The Average Weight And The Death Rate

It so happens that the function of our Life Insurance Companies is not confined to protection of the beneficiary against poverty and want after the policy holder’s death. They also do a great service to humanity by discovering facts which show the dangers resulting from certain habits, and thereby point the way toward increased health and longevity.

The chief factor through which they have been able to accomplish this excellent result has been the compilation of statistics. This chapter is introduced for the purpose of presenting two tables closely related to the subject of the book.

In 1897, Dr. George R. Shepherd arranged a table showing the weight according to age and height, as obtained from the records of approved applicants for life insurance. Three hundred and fifty thousand records were compiled in 1912, and the previous table was verified. I owe these statistics to the courtesy of Dr. Paul Fitzgerald, of the Prudential Life Insurance Company, Newark, N. J.

Glancing at the following table, one can easily ascertain the average weight for one of his age and height. The figures in light type show twenty per cent. above and below the average, this being the limit of variation allowed by the Insurance Company. The heights and weights were taken in the shoes and ordinary house clothing.

It has been demonstrated that there is a definite relation between occupations and habits and the death rate. Alcohol decreases the length of life. The death rate among ministers is very low. Tables have been arranged to show the comparative death rates for those who are of average weight and for those either above or below the average. These figures were reached in the following way:

Records of a number of insured, say 100,000, were carefully studied and the death rate for each age determined. This was designated as the average, or i00 per cent. Next, the death rate for each variation from the average weight was determined, and compared with that for the aver-age. Those underweight have a higher death rate up to the thirtieth year. Those overweight, seem to escape the diseases that cause death at this period of life,— probably largely tuberculosis and typhoid. Between the ages of forty and sixty, a higher death rate is found among the over-weights. Between the ages of twenty and thirty, a deficiency of twenty pounds in weight gives an increase of 12 per cent. in the death rate. On the other hand, between forty and fifty an in-crease of twenty pounds is associated with 15 per cent. increase in the death rate; and an increase of forty pounds in weight is associated with a forty-five per cent. increase in the death rate.

It is extremely interesting to note that popular opinion is in error in regard to several phases of this subject. It is generally held that one may well be thin when young, but that it is perfectly natural to grow a little stouter as the years go by.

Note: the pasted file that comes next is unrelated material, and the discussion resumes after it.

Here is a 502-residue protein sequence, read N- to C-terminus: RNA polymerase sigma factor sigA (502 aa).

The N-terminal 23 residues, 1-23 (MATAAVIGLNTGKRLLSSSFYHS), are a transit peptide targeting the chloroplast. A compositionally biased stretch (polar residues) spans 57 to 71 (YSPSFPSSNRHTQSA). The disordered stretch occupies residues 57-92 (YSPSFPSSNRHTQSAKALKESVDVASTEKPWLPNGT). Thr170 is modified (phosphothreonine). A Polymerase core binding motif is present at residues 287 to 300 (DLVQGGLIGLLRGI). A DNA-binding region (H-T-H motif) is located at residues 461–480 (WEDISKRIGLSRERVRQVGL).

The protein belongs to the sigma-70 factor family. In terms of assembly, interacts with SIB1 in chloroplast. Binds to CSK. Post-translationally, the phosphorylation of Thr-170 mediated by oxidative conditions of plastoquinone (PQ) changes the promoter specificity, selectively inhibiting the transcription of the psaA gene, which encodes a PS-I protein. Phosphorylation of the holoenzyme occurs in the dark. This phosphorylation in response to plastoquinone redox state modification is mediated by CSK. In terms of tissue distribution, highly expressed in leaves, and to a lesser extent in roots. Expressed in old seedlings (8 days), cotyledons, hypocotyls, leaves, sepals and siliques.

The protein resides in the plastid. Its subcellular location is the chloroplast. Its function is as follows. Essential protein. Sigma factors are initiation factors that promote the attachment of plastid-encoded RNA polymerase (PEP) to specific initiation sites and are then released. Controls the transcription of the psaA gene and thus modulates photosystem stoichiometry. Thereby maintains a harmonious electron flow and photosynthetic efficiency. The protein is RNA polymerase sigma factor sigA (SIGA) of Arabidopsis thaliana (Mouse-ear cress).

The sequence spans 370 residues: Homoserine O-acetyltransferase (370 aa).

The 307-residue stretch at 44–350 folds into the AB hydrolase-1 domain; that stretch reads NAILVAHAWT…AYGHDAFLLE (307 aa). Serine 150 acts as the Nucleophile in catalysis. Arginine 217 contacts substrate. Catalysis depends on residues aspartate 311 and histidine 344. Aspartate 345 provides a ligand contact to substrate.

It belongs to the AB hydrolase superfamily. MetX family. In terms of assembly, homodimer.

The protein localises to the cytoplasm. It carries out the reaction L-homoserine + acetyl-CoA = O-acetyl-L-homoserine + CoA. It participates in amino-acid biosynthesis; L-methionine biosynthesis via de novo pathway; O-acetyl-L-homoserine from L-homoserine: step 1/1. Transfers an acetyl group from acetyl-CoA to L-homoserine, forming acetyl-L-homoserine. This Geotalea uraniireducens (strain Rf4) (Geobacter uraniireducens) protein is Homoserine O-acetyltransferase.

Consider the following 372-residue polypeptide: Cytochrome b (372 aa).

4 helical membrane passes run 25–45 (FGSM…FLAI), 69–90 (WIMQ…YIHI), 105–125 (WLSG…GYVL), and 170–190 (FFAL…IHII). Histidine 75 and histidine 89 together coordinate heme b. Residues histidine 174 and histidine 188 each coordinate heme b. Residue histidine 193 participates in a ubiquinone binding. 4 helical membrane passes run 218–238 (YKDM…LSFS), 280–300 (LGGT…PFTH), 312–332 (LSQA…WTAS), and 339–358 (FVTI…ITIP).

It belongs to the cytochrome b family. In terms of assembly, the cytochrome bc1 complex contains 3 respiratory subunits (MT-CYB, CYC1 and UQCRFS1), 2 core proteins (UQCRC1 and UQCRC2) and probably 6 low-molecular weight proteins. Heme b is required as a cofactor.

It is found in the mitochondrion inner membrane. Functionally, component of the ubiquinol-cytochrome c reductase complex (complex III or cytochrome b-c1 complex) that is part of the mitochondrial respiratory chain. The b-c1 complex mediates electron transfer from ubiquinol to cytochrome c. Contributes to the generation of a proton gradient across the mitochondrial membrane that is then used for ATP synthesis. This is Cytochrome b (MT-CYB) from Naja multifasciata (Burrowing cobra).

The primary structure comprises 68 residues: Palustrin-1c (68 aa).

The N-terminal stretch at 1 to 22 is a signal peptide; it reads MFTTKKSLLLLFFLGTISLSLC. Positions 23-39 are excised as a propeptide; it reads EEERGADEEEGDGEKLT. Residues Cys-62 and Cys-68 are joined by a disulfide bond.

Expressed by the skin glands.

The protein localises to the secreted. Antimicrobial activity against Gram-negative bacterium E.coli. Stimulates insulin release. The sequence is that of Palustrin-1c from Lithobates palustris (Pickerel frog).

The reverse is true. A study of this table will show that the time of life when flesh begins to increase by the so-called natural process is the very time when overweight begins to give an increased mortality. A careful study of the table even shows that there is practically a ten per cent. greater mortality among those who have taken on the customary ten pounds, than among those who have remained at their previous weight during the fifth decade.

Furthermore, the time of the so called natural increase of weight coincides with the time when activity in dancing, games, and social pleasures is lessened, and decreased exercise rather than nature is the logical explanation.

It is evident that the young should attend well to the condition of their health if they are under-weight. However, if they have sufficient endurance, no signs of tuberculosis, or no other indication of ill health, there is no reason to feel that thinness is a matter of concern, unless it is quite extreme.

A slight excess of adipose tissue seems to be an advantage up to the thirtieth year, while the death rate is less than among those with average weights. During the fifth decade and later, it is a disadvantage. If one contracts typhoid fever, he increases his chance of death by approximately ten per cent. One in the fifth decade, twenty to forty pounds overweight, is running a greater chance of an early demise through permitting his weight to remain high than he would be by contracting typhoid fever. The thinner than average has an advantage over the average at this time of life.

The following is extremely significant to you, Apostles of Metchnikoff, Drinkers of Fermented Milk, Friends of the Bacillus Bulgaricus,—Searchers after Longevity. Among the record of insured fats, from which this table was obtained, not one reached the age of eighty. On the other hand, fourteen underweights reached eighty, and one was able to celebrate his ninetieth birthday, surrounded by his great-grandchildren long after his feasting friends had left their wines and viands to go to that region of the Inferno where starvation purges them of their sins.

The important lesson to be gained from this table is that health and longevity are favored by so selecting one’s diet that his weight shall approximate that shown in the table of averages. Many thin persons feel better when they have gained a little in weight. The stout nearly always feel improved when they lose in weight. This would seem to verify the value of the table of averages. Some have noticed that there is a certain weight at which they feel that they are at their highest point of efficiency.